Skate After School, which offers after-school programs for lower-income children in the greater Phoenix area, is looking to expand after receiving a recent surge in funding.The nonprofit organization, co-founded by Tim Ward, Bobby Green and Ryan Lay, was awarded a $15,000 grant during Seed Spot’s Demo Day in June and raised $13,050 through an Indiegogo crowd funding campaign, which ended July 5.
Lay, who served as Skate After School’s leader during the Seed Spot venture program, had to prepare to speak and persuade investors to back his business plan before giving the pitch on Demo Day, which took place June 5.
“We had to practice in front of investors and donors every Friday — it’s called venture pitch Friday — and I had to do that over the course of probably two months,” Lay said. “And I went from terrible, like people told me they wanted to boo me off the stage, to finally having my act together. And so, by the time demo day came, I was really prepared.”
The preparation paid off for Lay and Skate After School, which received a $15,000 grant from the Pakis Family Foundation after the presentation.
“We knew that there was a prize for nonprofits — it was up to $25 grand — and so we kind of were aware that there were only going to be a few nonprofits that were pitching,” Lay said. “So yeah, when we found out we were the winners, it was a crazy moment.”
Aside from grant funding, the organization also launched the Indiegogo campaign and offered incentives to donors, such as Skate After School apparel, sponsorship for a school or a special trick performed by volunteers. Lay said the purpose of the crowd funding campaign was to raise awareness about Skate After School and get the community involved. The funds raised from the campaign will help with administrative and business needs for the nonprofit.
“Our main goal right now is we need to get a comprehensive insurance policy… because that’s really pressing,” Lay said. “And then we are going to be building ramps and props for the kids at the schools, and then we also need to file our 501(c)3, so that we are officially our nonprofit; because right now we are housed under the Arizona Community Foundation.”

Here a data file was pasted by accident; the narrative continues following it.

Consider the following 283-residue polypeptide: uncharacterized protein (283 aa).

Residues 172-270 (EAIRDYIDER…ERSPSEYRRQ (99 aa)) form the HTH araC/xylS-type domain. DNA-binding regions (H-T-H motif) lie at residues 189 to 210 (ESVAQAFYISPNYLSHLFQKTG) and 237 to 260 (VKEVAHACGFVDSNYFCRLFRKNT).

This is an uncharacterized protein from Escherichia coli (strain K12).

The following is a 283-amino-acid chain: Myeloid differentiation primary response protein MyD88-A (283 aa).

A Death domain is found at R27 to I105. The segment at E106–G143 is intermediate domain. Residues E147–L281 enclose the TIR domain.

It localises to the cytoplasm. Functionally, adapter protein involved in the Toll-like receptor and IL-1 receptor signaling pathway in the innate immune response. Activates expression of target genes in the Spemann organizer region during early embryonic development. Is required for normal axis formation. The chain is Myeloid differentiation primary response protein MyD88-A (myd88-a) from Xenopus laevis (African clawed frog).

Courtney Klein, co-founder and CEO of Seed Spot, said she was impressed with how Skate After School progressed through the rigorous 16-week program. Klein said they came into the program not knowing how to make a viable business plan, but ended up having a clear path to secure funding.
“I think Seed Spot really helped them identify the challenges and the solutions to bring the idea to scale,” Klein said. “… When you think about 30 schools and 100 volunteers, I think Seed Spot really provided them with a solid business model and a way to accomplish that they wouldn’t have otherwise been able to receive quickly.”
Skate After School will remain involved with Seed Spot as a member of its alumni program, which will give the nonprofit organization continued access to Seed Spot’s connections and resources.
“The alumni program will provide them with ongoing support, so they’ll have continued access to the Seed Spot network,” Klein said. “They’ll be able to attend educational events, they’ll be able to use the office space and we lean pretty heavily into the alumni and make sure they have all the support and resources that they need.”
Lay, who plans on attending ASU next year, said they are looking for a way to gather data and research how Skate After School specifically impacts children and schools.
“It’d be great if we could get someone who studies statistics at ASU to come and help us with that research, like how Skate After School affects attendance rates or grades, because that’s the information we really need right now,” he said.
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